The week in higher education - 6 March 2014

March 6, 2014
  • Few academics hit the headlines like the London Metropolitan University lecturer jailed for helping her “gangster” boyfriend escape after he and two others “executed” a rival drug dealer. Rachel Kenehan, reported to have taught sociology and psychology at London Met, was described by a judge as a “gangster’s moll”. She was found guilty at Winchester Crown Court of assisting offenders, conspiracy to supply class A drugs and perverting the course of public justice, the London Evening Standard reported on 3 March. Kenehan “suffered a ‘spectacular fall from grace’ after she became ‘infatuated’ with Pierre Lewis who she met while carrying out charitable mentoring work for young offenders”, the newspaper said. Sentencing her to three and a half years in prison, Mr Justice Keith referred to Kenehan’s as yet uncompleted PhD – in criminology – and hoped she could “one day return to the field of criminology in which you have so much to contribute, with the advantage of the new perspective you will have, having seen the system in operation from the inside”.
  • “Working-class children must be taught to think and act like the middle classes if they are to get into the best universities and top professions.” So ran the Daily Telegraph interpretation of a blog by Peter Brant, the head of policy at the government’s Social Mobility and Child Poverty Commission, in a front page story on 3 March. Mr Brant noted that other bloggers have identified barriers for disadvantaged youngsters such as “differences between working and middle-class lifestyles (eg, food, restaurants, clothes)”. He added: “It seems likely that worries about ‘not fitting in’ will be one reason why highly able children from less well-off backgrounds are less likely to apply to the most selective universities.” A background of grammar school and the University of Cambridge, before going straight into government, suggests that Mr Brant probably never had a problem fitting in.
  • So many scholars strive for evidence that their ideas are recognised beyond the academy. They might rejoice when policymakers take up their research, or when a television documentary fires an audience with enthusiasm for their field. But for cosmologist Stephen Hawking, wider recognition has recently come from “nine revellers dressed as Bananaman”, who were out on a stag do. Chris Hallam and his friends persuaded Professor Hawking to stop for a picture during their night out, the Cambridge News reported on 3 March. “The picture was popular on Facebook, with one user declaring it ‘the best thing I’ve ever seen’,” the newspaper added.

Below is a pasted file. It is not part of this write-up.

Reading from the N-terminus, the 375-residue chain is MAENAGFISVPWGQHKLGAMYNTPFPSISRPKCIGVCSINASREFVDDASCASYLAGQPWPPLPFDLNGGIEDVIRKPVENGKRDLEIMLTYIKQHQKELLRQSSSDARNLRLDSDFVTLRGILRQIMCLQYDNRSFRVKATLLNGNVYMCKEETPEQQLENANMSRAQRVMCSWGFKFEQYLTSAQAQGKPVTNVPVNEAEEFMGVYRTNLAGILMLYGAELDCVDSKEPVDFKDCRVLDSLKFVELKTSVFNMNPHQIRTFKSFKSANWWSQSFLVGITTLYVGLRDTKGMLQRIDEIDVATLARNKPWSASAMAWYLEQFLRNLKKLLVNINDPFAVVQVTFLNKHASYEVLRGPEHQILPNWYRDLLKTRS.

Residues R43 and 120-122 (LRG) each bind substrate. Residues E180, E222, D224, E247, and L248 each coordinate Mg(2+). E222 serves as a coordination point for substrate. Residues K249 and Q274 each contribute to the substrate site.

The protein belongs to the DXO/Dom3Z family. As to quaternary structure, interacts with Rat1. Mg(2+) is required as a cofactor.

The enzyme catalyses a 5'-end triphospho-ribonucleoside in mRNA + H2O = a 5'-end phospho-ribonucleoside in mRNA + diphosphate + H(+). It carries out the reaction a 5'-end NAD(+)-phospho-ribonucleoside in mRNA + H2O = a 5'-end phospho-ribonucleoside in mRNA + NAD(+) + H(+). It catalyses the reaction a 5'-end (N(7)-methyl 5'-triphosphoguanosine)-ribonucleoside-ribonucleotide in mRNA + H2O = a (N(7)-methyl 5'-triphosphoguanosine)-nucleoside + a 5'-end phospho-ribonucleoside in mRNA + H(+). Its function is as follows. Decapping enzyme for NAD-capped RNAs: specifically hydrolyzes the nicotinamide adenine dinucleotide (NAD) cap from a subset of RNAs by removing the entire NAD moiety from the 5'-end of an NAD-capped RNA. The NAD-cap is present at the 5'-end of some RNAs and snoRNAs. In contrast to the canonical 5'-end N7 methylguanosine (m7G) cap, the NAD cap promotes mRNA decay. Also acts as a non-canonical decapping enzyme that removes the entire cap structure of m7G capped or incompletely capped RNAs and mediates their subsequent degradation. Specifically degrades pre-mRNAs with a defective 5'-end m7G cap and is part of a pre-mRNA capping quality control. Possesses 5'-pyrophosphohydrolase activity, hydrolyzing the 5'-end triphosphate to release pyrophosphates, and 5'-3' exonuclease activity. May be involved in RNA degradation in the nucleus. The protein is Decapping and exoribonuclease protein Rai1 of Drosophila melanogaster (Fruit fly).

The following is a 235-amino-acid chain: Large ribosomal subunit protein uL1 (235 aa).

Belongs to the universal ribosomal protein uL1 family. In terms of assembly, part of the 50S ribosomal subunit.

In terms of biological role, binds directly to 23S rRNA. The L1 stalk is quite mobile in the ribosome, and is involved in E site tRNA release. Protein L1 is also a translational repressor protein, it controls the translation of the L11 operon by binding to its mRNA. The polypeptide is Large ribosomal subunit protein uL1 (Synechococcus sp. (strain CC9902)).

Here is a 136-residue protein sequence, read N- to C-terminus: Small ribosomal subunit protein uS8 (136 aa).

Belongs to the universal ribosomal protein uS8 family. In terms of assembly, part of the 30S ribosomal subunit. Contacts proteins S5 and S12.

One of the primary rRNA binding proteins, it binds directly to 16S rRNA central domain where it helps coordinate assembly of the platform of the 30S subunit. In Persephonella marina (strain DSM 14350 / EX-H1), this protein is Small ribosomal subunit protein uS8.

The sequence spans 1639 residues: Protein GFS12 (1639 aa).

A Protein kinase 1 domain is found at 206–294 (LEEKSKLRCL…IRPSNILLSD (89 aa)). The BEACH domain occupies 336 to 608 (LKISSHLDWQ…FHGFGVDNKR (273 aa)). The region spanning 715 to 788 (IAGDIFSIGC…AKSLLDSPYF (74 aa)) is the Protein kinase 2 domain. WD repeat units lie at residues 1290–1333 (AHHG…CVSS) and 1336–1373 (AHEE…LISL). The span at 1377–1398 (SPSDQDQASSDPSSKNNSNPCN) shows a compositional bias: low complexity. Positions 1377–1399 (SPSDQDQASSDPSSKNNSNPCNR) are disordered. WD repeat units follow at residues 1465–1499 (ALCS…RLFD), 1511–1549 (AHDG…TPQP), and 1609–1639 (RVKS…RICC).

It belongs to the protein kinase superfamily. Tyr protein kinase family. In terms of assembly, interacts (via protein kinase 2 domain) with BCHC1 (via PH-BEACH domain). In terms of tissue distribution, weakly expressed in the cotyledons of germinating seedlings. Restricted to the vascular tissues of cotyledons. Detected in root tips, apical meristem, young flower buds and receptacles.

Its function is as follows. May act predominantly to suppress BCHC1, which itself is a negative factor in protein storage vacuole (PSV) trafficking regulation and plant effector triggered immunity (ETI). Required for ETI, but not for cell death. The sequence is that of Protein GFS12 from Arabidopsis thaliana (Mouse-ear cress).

• Guardian columnist Aditya Chakrabortty likened “fat cat” vice-chancellors to bankers “troughing for bonuses” on 4 March, drawing on analysis of pay packets by Times Higher Education. “In good times, they justify mega-pay as the going rate for ‘talent’. In bad times, they just take the cash…And as with the City, higher education’s new elite now receive repeated pleas from Vince Cable to rein in their excesses,” he wrote. But while “CEOs of public companies are answerable to their shareholders and customers”, there is no such accountability for vice-chancellors, Mr Chakrabortty added, urging that “senior management remuneration reports should be published before their discussion”. In the face of criticism by ministers, anger from university staff given below-inflation pay rises and scathing national newspaper coverage, there is one natural response from universities: even bigger pay rises for vice-chancellors next year.
  • Hanif Kureishi seemed like such a happy-go-lucky chap when interviewed by THE in November after his appointment as professor at Kingston University (“I can’t believe you can’t think of better questions than this, dude, I really can’t”). But his sunny disposition does not always shine through, judging by comments at The Independent Bath Literature Festival. The author reportedly said of his writing students: “It’s probably 99.9 per cent who are not talented and the little bit that is left is talent.” He also said it would be “madness” to start as a writer by spending thousands on an MA in creative writing and that most writing teachers “are going to teach you stuff that is a waste of time”, The Independent reported on 4 March. A Kingston spokesperson said that Professor Kureishi was teaching an “extremely demanding and valuable course”.
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